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  Leak Testing Large Containers
by Gerald L. Anderson

2006-14 American Gas & Chemical Co., Ltd. 
All rights reserved

We see the dramatic headlines: "RAIL CAR EXPLODES", "OSHA INVESTIGATES CHLORINE GAS LEAKAGE", "EPA REQUIRES UNEARTHING OF GAS STATION FUEL TANK", "LNG TANKER FAILS COAST GUARD CERTIFICATION". Government agencies have become tougher and legal liability claims grow higher. Yet, for every headline, there are probably a hundred such leaks that have not yet come to the public's attention.

Why are so many containers leaking?  With today's concern for resource conservation and public safety, it cannot be because no one cares.

A major reason is the very size and construction complexity of these vessels make them very difficult and expensive to test. Each vessel has special problems; it is double walled, it's leaking on the bottom which is firmly in the ground, it leaks only intermittently, the source of the leak is distantly removed from it's indication.

Another possible reason for so many large tank leaks lies in the variety of possible leak testing methods available. These methods have evolved partially because many of the codes have failed to keep up with current needs and technologies. Because of the variety of available methods, and the lack of adequate information on these methods, the NDT engineer may be frustrated in trying to find the appropriate method for his application. All too often he ends up relying on a leak testing method too cumbersome for the job. NDT engineers sometimes give up on leak testing altogether, relying on the better known flaw detection techniques to find both flaws and leaks.

The Alaskan Pipeline, is a dramatic illustration of the need for leakage testing. The pipeline was not leak tested, instead the most sophisticated methods of traditional flaw testing were relied upon to solve both problems - leaks and flaws. However, once the pipeline went into operation, leaks developed immediately, some large enough to cause the shutdown of the pipeline. The Alaska Pipeline is not the only project that has suffered, sometimes at great expense, from a failure to understand that flaw testing is not a substitute for leak testing. Disasters which can cause death and great loss dramatize the need for a better understanding. As a result of such problems there is a developing interest in leakage testing.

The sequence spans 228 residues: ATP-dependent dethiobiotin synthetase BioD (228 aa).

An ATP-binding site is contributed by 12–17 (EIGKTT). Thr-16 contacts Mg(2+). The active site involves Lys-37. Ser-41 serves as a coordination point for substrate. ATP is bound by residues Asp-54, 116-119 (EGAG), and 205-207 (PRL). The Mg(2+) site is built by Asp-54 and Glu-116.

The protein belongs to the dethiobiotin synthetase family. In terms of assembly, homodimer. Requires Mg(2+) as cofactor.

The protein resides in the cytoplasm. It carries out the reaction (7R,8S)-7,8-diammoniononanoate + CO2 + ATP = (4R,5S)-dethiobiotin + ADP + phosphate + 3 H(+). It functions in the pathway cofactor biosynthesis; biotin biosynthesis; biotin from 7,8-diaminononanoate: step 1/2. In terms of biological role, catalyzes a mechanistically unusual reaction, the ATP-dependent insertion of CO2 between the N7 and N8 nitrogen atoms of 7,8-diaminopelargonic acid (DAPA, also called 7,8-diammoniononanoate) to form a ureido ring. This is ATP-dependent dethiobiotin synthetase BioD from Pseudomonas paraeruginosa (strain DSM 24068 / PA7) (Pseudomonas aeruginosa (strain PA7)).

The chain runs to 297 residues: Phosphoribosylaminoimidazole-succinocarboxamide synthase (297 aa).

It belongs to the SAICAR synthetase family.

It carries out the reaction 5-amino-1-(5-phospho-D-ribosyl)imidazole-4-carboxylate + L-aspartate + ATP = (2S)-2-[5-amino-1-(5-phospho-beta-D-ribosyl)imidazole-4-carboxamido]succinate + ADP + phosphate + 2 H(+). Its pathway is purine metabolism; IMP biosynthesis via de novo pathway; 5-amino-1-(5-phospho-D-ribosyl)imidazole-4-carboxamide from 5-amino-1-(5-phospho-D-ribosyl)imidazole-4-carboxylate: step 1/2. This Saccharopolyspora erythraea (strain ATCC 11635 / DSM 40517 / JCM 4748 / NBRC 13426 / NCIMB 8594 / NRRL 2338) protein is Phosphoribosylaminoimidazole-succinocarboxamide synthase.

Concepts & Terms
Leakage testing defined in its simplest form is a branch of nondestructive testing used for the detection (location or measurement) of fluid leakage in either a pressurized or an evacuated system. The word "leak" refers to the physical hole and not-to the quantity of gas or liquid flowing through the hole. In other words, leaks are flaws which-affect the safety or performance of a system or which result- in environmental contamination or energy loss. The word "leakage" refers to the flow of a-fluid through a leak without regard to the physical size of the hole. Leakage typically occurs as a result of a pressure differential across the hole, however capillary effects can also be a cause of leakage. When fluid flows through a small leak the rate of flow depends upon the geometry of the leak, the nature of the leaking fluid and the prevailing pressure and temperature.

The characteristics of a leak are often referred to as the conductance of the leak. Because the leak hole can usually not be seen or measured, the quantity used to describe the leak size is the conductance or leakage rate of a given fluid through the leak under given conditions. The leakage rate used as a measure of leak size must have dimensions equivalent to pressure, temperature, time, and volume.

Units of Measure
Users and manufacturers are often unable to communicate effectively with each other or to make comparisons between various methods. It is difficult enough to think of a hole so small it cannot be seen by x-ray and must be defined by a mass flow through it, without having the added complication of a great variety of different measures used to define it. The most commonly used measure now is the standard cubic centimeters per second. What does a standard cm3/sec. look like? A leak of 1x1O-4 std. cm3/sec. is equivalent to the loss of  1 cm3 of air over a 3 hour period -- this does not sound like a relatively large leak. However, it is equivalent to losing a pound of freon over 27 years. Besides these two equivalents, there are many more leakage flow measures in use. Some of the more common are torr liters per second, bubble time, kilograms per year, standard liters per day, micron liters per second, and micron cubic feet per hour. The latest to appear is the standard international unit pascal-cubic-meters per second. S.I. units have been adopted by almost all of the technical organizations such as N.B.S., ASTM and ASNT   See Equivalent Leak Size

How sensitive should the test be?
Nothing can ever be completely free of leakage. Every container always has some leakage, even if those leaks are so minute that it would take 320 years for a cubic centimeter of gas to leak out. The choice of which method to use revolves around two questions: